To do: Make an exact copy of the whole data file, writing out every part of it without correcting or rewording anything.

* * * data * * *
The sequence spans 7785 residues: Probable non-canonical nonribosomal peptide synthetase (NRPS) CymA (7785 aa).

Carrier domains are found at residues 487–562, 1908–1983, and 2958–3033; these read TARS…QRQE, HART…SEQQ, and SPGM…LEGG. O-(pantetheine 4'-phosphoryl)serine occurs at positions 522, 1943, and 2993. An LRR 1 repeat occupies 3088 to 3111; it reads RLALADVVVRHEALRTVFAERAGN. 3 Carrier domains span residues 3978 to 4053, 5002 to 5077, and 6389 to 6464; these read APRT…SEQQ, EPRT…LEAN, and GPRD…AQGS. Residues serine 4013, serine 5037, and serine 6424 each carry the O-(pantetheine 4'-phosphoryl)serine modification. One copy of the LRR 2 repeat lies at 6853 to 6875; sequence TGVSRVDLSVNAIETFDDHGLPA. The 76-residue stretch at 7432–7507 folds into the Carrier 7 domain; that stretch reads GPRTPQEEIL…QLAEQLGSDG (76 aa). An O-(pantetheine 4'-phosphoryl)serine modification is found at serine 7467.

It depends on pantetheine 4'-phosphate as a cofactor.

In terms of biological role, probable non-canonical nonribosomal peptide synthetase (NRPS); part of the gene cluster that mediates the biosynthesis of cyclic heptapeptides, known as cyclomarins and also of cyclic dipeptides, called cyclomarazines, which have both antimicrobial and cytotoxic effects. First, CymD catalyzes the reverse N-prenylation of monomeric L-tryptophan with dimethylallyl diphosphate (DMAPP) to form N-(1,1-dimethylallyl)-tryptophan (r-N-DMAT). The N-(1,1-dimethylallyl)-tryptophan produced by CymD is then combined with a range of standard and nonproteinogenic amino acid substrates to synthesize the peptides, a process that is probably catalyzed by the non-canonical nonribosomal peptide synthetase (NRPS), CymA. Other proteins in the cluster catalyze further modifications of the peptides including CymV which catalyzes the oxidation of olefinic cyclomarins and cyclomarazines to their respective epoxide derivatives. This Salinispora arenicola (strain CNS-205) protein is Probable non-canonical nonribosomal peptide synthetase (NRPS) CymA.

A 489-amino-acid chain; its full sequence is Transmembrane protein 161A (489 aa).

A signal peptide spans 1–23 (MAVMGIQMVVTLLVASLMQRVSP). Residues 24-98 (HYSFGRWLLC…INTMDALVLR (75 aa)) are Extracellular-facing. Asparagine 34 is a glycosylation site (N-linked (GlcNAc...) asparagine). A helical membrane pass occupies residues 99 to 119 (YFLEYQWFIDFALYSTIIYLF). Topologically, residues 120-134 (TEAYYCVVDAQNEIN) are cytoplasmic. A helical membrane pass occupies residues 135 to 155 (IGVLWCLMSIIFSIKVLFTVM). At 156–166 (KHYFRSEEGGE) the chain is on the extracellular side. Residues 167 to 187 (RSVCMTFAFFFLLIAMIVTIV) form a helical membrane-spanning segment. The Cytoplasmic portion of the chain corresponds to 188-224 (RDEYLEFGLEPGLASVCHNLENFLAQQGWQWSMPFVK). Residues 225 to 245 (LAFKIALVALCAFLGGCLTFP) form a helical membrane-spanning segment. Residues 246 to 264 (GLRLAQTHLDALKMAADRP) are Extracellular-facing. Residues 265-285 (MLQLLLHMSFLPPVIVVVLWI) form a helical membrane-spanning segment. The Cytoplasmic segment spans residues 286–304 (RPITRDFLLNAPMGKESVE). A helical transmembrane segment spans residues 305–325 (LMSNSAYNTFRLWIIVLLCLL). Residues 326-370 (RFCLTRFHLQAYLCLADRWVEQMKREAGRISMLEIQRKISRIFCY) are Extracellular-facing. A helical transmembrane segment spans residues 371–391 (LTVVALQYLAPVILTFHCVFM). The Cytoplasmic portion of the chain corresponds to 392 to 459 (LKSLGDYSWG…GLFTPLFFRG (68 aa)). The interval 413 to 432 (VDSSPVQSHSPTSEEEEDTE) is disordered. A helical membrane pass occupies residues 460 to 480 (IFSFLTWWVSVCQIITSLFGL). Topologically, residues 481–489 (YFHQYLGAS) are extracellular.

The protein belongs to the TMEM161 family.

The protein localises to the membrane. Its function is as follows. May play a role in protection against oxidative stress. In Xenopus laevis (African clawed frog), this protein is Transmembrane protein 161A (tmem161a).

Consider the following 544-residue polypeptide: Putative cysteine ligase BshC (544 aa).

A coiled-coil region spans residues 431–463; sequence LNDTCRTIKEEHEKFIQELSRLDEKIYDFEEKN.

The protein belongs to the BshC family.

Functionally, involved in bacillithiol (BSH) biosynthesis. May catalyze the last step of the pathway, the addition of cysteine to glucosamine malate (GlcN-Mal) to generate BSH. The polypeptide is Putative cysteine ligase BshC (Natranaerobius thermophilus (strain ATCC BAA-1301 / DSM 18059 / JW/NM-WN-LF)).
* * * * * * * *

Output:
The sequence spans 7785 residues: Probable non-canonical nonribosomal peptide synthetase (NRPS) CymA (7785 aa).

Carrier domains are found at residues 487–562, 1908–1983, and 2958–3033; these read TARS…QRQE, HART…SEQQ, and SPGM…LEGG. O-(pantetheine 4'-phosphoryl)serine occurs at positions 522, 1943, and 2993. An LRR 1 repeat occupies 3088 to 3111; it reads RLALADVVVRHEALRTVFAERAGN. 3 Carrier domains span residues 3978 to 4053, 5002 to 5077, and 6389 to 6464; these read APRT…SEQQ, EPRT…LEAN, and GPRD…AQGS. Residues serine 4013, serine 5037, and serine 6424 each carry the O-(pantetheine 4'-phosphoryl)serine modification. One copy of the LRR 2 repeat lies at 6853 to 6875; sequence TGVSRVDLSVNAIETFDDHGLPA. The 76-residue stretch at 7432–7507 folds into the Carrier 7 domain; that stretch reads GPRTPQEEIL…QLAEQLGSDG (76 aa). An O-(pantetheine 4'-phosphoryl)serine modification is found at serine 7467.

It depends on pantetheine 4'-phosphate as a cofactor.

In terms of biological role, probable non-canonical nonribosomal peptide synthetase (NRPS); part of the gene cluster that mediates the biosynthesis of cyclic heptapeptides, known as cyclomarins and also of cyclic dipeptides, called cyclomarazines, which have both antimicrobial and cytotoxic effects. First, CymD catalyzes the reverse N-prenylation of monomeric L-tryptophan with dimethylallyl diphosphate (DMAPP) to form N-(1,1-dimethylallyl)-tryptophan (r-N-DMAT). The N-(1,1-dimethylallyl)-tryptophan produced by CymD is then combined with a range of standard and nonproteinogenic amino acid substrates to synthesize the peptides, a process that is probably catalyzed by the non-canonical nonribosomal peptide synthetase (NRPS), CymA. Other proteins in the cluster catalyze further modifications of the peptides including CymV which catalyzes the oxidation of olefinic cyclomarins and cyclomarazines to their respective epoxide derivatives. This Salinispora arenicola (strain CNS-205) protein is Probable non-canonical nonribosomal peptide synthetase (NRPS) CymA.

A 489-amino-acid chain; its full sequence is Transmembrane protein 161A (489 aa).

A signal peptide spans 1–23 (MAVMGIQMVVTLLVASLMQRVSP). Residues 24-98 (HYSFGRWLLC…INTMDALVLR (75 aa)) are Extracellular-facing. Asparagine 34 is a glycosylation site (N-linked (GlcNAc...) asparagine). A helical membrane pass occupies residues 99 to 119 (YFLEYQWFIDFALYSTIIYLF). Topologically, residues 120-134 (TEAYYCVVDAQNEIN) are cytoplasmic. A helical membrane pass occupies residues 135 to 155 (IGVLWCLMSIIFSIKVLFTVM). At 156–166 (KHYFRSEEGGE) the chain is on the extracellular side. Residues 167 to 187 (RSVCMTFAFFFLLIAMIVTIV) form a helical membrane-spanning segment. The Cytoplasmic portion of the chain corresponds to 188-224 (RDEYLEFGLEPGLASVCHNLENFLAQQGWQWSMPFVK). Residues 225 to 245 (LAFKIALVALCAFLGGCLTFP) form a helical membrane-spanning segment. Residues 246 to 264 (GLRLAQTHLDALKMAADRP) are Extracellular-facing. Residues 265-285 (MLQLLLHMSFLPPVIVVVLWI) form a helical membrane-spanning segment. The Cytoplasmic segment spans residues 286–304 (RPITRDFLLNAPMGKESVE). A helical transmembrane segment spans residues 305–325 (LMSNSAYNTFRLWIIVLLCLL). Residues 326-370 (RFCLTRFHLQAYLCLADRWVEQMKREAGRISMLEIQRKISRIFCY) are Extracellular-facing. A helical transmembrane segment spans residues 371–391 (LTVVALQYLAPVILTFHCVFM). The Cytoplasmic portion of the chain corresponds to 392 to 459 (LKSLGDYSWG…GLFTPLFFRG (68 aa)). The interval 413 to 432 (VDSSPVQSHSPTSEEEEDTE) is disordered. A helical membrane pass occupies residues 460 to 480 (IFSFLTWWVSVCQIITSLFGL). Topologically, residues 481–489 (YFHQYLGAS) are extracellular.

The protein belongs to the TMEM161 family.

The protein localises to the membrane. Its function is as follows. May play a role in protection against oxidative stress. In Xenopus laevis (African clawed frog), this protein is Transmembrane protein 161A (tmem161a).

Consider the following 544-residue polypeptide: Putative cysteine ligase BshC (544 aa).

A coiled-coil region spans residues 431–463; sequence LNDTCRTIKEEHEKFIQELSRLDEKIYDFEEKN.

The protein belongs to the BshC family.

Functionally, involved in bacillithiol (BSH) biosynthesis. May catalyze the last step of the pathway, the addition of cysteine to glucosamine malate (GlcN-Mal) to generate BSH. The polypeptide is Putative cysteine ligase BshC (Natranaerobius thermophilus (strain ATCC BAA-1301 / DSM 18059 / JW/NM-WN-LF)).